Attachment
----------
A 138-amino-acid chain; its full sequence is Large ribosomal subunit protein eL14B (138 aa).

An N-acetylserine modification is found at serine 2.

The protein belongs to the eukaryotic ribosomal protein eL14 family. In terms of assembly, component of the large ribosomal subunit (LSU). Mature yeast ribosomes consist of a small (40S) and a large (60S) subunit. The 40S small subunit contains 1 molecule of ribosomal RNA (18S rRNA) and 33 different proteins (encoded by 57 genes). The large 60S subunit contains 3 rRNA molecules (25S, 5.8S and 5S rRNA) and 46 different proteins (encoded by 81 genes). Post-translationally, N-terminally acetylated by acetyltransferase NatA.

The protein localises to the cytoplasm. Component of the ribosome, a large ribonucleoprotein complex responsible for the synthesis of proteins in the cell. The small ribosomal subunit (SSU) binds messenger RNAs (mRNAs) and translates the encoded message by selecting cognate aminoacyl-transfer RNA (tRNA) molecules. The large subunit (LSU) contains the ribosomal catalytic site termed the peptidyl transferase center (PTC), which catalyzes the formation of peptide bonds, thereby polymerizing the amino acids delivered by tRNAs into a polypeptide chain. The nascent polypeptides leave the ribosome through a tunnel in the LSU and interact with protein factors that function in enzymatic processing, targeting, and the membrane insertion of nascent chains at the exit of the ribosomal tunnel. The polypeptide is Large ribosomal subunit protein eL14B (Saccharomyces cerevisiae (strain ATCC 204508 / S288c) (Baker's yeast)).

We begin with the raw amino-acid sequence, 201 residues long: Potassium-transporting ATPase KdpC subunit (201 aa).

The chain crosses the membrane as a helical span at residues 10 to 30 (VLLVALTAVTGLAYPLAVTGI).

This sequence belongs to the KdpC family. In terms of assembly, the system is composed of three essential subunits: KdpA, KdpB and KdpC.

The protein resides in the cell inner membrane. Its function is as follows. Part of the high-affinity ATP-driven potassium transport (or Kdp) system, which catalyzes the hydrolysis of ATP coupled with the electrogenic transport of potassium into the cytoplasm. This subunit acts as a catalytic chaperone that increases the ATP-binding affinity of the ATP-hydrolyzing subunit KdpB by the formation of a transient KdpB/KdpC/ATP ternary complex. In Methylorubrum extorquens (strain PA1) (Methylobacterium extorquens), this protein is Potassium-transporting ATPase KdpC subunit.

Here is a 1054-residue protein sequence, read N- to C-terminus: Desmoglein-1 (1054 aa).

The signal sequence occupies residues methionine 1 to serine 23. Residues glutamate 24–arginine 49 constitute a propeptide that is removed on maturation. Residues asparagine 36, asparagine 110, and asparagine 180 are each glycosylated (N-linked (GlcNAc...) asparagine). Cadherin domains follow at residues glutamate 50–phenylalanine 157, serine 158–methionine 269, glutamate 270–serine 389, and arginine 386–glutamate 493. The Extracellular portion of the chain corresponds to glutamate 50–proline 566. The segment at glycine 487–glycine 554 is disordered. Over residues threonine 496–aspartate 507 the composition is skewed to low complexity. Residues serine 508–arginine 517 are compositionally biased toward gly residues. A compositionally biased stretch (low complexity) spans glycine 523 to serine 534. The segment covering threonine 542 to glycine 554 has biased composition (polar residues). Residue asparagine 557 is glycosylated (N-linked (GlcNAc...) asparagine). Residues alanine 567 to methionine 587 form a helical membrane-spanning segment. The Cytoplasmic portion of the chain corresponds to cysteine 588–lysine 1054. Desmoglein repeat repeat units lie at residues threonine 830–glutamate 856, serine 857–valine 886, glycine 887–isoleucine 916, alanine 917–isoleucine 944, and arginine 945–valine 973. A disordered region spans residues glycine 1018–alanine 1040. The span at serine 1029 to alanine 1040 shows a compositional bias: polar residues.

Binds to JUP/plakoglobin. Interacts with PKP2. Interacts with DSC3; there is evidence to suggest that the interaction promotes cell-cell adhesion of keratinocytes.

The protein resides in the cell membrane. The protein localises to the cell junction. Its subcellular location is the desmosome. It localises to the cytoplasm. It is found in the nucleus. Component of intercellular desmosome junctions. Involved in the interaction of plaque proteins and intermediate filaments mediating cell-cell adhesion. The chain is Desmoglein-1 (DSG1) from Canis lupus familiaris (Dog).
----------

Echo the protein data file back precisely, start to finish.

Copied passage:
A 138-amino-acid chain; its full sequence is Large ribosomal subunit protein eL14B (138 aa).

An N-acetylserine modification is found at serine 2.

The protein belongs to the eukaryotic ribosomal protein eL14 family. In terms of assembly, component of the large ribosomal subunit (LSU). Mature yeast ribosomes consist of a small (40S) and a large (60S) subunit. The 40S small subunit contains 1 molecule of ribosomal RNA (18S rRNA) and 33 different proteins (encoded by 57 genes). The large 60S subunit contains 3 rRNA molecules (25S, 5.8S and 5S rRNA) and 46 different proteins (encoded by 81 genes). Post-translationally, N-terminally acetylated by acetyltransferase NatA.

The protein localises to the cytoplasm. Component of the ribosome, a large ribonucleoprotein complex responsible for the synthesis of proteins in the cell. The small ribosomal subunit (SSU) binds messenger RNAs (mRNAs) and translates the encoded message by selecting cognate aminoacyl-transfer RNA (tRNA) molecules. The large subunit (LSU) contains the ribosomal catalytic site termed the peptidyl transferase center (PTC), which catalyzes the formation of peptide bonds, thereby polymerizing the amino acids delivered by tRNAs into a polypeptide chain. The nascent polypeptides leave the ribosome through a tunnel in the LSU and interact with protein factors that function in enzymatic processing, targeting, and the membrane insertion of nascent chains at the exit of the ribosomal tunnel. The polypeptide is Large ribosomal subunit protein eL14B (Saccharomyces cerevisiae (strain ATCC 204508 / S288c) (Baker's yeast)).

We begin with the raw amino-acid sequence, 201 residues long: Potassium-transporting ATPase KdpC subunit (201 aa).

The chain crosses the membrane as a helical span at residues 10 to 30 (VLLVALTAVTGLAYPLAVTGI).

This sequence belongs to the KdpC family. In terms of assembly, the system is composed of three essential subunits: KdpA, KdpB and KdpC.

The protein resides in the cell inner membrane. Its function is as follows. Part of the high-affinity ATP-driven potassium transport (or Kdp) system, which catalyzes the hydrolysis of ATP coupled with the electrogenic transport of potassium into the cytoplasm. This subunit acts as a catalytic chaperone that increases the ATP-binding affinity of the ATP-hydrolyzing subunit KdpB by the formation of a transient KdpB/KdpC/ATP ternary complex. In Methylorubrum extorquens (strain PA1) (Methylobacterium extorquens), this protein is Potassium-transporting ATPase KdpC subunit.

Here is a 1054-residue protein sequence, read N- to C-terminus: Desmoglein-1 (1054 aa).

The signal sequence occupies residues methionine 1 to serine 23. Residues glutamate 24–arginine 49 constitute a propeptide that is removed on maturation. Residues asparagine 36, asparagine 110, and asparagine 180 are each glycosylated (N-linked (GlcNAc...) asparagine). Cadherin domains follow at residues glutamate 50–phenylalanine 157, serine 158–methionine 269, glutamate 270–serine 389, and arginine 386–glutamate 493. The Extracellular portion of the chain corresponds to glutamate 50–proline 566. The segment at glycine 487–glycine 554 is disordered. Over residues threonine 496–aspartate 507 the composition is skewed to low complexity. Residues serine 508–arginine 517 are compositionally biased toward gly residues. A compositionally biased stretch (low complexity) spans glycine 523 to serine 534. The segment covering threonine 542 to glycine 554 has biased composition (polar residues). Residue asparagine 557 is glycosylated (N-linked (GlcNAc...) asparagine). Residues alanine 567 to methionine 587 form a helical membrane-spanning segment. The Cytoplasmic portion of the chain corresponds to cysteine 588–lysine 1054. Desmoglein repeat repeat units lie at residues threonine 830–glutamate 856, serine 857–valine 886, glycine 887–isoleucine 916, alanine 917–isoleucine 944, and arginine 945–valine 973. A disordered region spans residues glycine 1018–alanine 1040. The span at serine 1029 to alanine 1040 shows a compositional bias: polar residues.

Binds to JUP/plakoglobin. Interacts with PKP2. Interacts with DSC3; there is evidence to suggest that the interaction promotes cell-cell adhesion of keratinocytes.

The protein resides in the cell membrane. The protein localises to the cell junction. Its subcellular location is the desmosome. It localises to the cytoplasm. It is found in the nucleus. Component of intercellular desmosome junctions. Involved in the interaction of plaque proteins and intermediate filaments mediating cell-cell adhesion. The chain is Desmoglein-1 (DSG1) from Canis lupus familiaris (Dog).